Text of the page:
Theatre review: Murder Mystery: Labassa Mansion

Crime and pun-ishment – a beautiful Melbourne mansion plays host to a double entendre-filled murder mystery event.

Labassa Mansion is secreted away at the end of Manor Grove in beautiful tree-lined Caulfield. Boasting more than 700 residents during its 60-year history, where it morphed from a mansion into flats, Labassa has survived with its Victorian-era decoration intact and is now a National Trust heritage-listed building.

Its opulence alone makes Murder Mystery: Labassa Mansion worth a visit, but the murder mystery shenanigans definitely add a dash of entertainment to the experience.

The evening begins with around 100 participants gathering in the expansive driveway while actors dressed as characters from the late 1800s mingle among the crowd. The striking two-storey mansion – complete with tower – dominates the landscape as the actors chat to guests and assign them pin-on tags with specific roles (‘Mind Reader’, ‘Horse Masseur’, ‘Mayor’ etc.) in one of six different ‘guilds’ – Artists, Entrepreneurs, Equestrians, Politicians, Psychics, and Scientists.

A French detective gathers the throng to deliver an animated and pun-filled account of the situation at hand. The year is 1895 and a prominent citizen, Mr Mel Bourne, is the victim of a murder in his own home. Mr Bourne was poisoned, shot, stabbed and asphyxiated, with some forgery and sabotage thrown in for good measure. The perpetrator is presumed to be his butler, but the participants must spend an hour inside the mansion playing the role of detective in order to find the true killer/s.

Divided into guilds – with their assigned actor/character leading the way – guests are immediately whisked into another era as they cross the colourful tessellated tile entry. The enormous rooms, grand staircase, stained glass windows and soaring ceilings are simply spectacular, even though the property is still undergoing desperately needed restoration works.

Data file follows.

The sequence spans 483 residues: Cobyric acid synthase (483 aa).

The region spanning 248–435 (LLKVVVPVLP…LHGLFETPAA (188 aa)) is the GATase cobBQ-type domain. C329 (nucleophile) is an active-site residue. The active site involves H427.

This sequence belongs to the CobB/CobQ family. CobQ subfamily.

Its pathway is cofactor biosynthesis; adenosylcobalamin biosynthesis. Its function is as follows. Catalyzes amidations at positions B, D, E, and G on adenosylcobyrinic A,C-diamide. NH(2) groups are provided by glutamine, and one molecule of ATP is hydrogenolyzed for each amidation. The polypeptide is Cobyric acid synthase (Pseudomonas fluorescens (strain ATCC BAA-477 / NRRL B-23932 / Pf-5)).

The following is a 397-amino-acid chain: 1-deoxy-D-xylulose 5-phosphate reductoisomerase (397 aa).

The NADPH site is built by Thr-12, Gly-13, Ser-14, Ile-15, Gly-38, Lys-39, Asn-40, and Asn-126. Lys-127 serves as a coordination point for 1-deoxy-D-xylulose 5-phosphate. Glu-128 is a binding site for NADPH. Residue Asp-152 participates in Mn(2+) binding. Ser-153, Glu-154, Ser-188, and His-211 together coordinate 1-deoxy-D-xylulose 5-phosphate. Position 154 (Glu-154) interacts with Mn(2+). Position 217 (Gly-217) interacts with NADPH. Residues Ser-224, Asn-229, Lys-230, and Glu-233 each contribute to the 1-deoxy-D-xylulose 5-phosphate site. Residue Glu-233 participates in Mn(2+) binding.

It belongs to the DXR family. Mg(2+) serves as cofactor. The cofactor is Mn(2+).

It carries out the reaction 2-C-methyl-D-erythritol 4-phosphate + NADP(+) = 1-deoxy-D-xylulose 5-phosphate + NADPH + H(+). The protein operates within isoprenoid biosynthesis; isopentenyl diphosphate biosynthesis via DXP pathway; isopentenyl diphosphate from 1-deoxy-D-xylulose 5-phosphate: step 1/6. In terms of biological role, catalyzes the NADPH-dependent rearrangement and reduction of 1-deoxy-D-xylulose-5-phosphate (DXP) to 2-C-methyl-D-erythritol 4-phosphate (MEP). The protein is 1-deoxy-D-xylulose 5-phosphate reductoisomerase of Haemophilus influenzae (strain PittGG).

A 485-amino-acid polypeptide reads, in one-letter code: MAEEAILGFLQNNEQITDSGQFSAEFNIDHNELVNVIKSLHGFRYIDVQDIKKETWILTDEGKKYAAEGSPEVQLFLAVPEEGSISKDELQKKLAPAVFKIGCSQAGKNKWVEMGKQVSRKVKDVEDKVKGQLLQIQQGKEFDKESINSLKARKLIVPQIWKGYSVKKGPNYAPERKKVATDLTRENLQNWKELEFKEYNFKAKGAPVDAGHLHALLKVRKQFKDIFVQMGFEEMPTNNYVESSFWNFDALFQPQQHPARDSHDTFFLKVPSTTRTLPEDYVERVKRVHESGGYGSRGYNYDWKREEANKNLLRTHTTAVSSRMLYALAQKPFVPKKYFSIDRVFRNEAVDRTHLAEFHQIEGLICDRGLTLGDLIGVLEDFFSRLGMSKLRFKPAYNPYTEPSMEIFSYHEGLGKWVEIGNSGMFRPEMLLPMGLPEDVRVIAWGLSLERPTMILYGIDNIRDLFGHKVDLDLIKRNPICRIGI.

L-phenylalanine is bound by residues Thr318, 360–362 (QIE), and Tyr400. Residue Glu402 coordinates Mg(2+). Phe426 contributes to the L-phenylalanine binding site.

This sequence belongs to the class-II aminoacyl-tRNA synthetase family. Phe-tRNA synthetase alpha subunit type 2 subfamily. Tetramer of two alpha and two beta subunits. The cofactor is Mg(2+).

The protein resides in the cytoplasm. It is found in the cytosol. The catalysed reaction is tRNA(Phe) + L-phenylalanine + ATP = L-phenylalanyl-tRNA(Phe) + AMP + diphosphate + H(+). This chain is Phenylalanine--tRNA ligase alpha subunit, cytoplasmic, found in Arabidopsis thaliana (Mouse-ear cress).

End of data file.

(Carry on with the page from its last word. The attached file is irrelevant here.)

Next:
There was a sense that some of the actors were not yet familiar enough with the event to make it a seamless experience. The introduction by the leader of the Psychics Guild felt more awkward than helpful, as he struggled to remember the various names of the guilds, which prevented a complete immersion into the storyline. He was lively and personable though, and eventually the mission was clear enough – explore the rooms at your own pace, find clues, and interrogate suspects (the other guild leaders) to uncover the true culprit.

There’s not a whole lot of skill required to solve this mystery, and in fact just inadvertently overhearing other people’s conversations provides nearly all of the evidence you need. There’s some fun to be had along the way – ‘gamble’ with the Entrepreneur, have your Polaroid photo taken by the Artist, debate topics with the Politician, play psychic games, and answer scientific questions.

Reassembling back in the designated guilds for the last 10 minutes, clues are shared with the group before everyone gathers out the front of the mansion where the French detective unveils the truth. There are laughs (if you like cheesy puns), the actors were amusing, the mood was upbeat, and the location was impressive. 

Although it’s not a particularly cerebral event, all in all it’s not a bad way to kill an evening.

Murder Mystery: Labassa Mansion has performances on selected Thursday, Friday and Saturday evenings until late May. Sessions run for 1 hour 30 mins, starting from either 6pm-7:30pm or 8:30pm-10pm.
Tickets: $60

Sarah is a freelance writer working predominantly in the Arts. Her clients include Nickelodeon, Child Magazines, aMBUSH Gallery, Kidspot, and the RSPCA. Her short play, ‘Celebrity is the New Bleak’, was performed at the Victorian Arts Centre, and in 2018 she co-founded the annual Stellar Short Film Festival to support Australian filmmakers.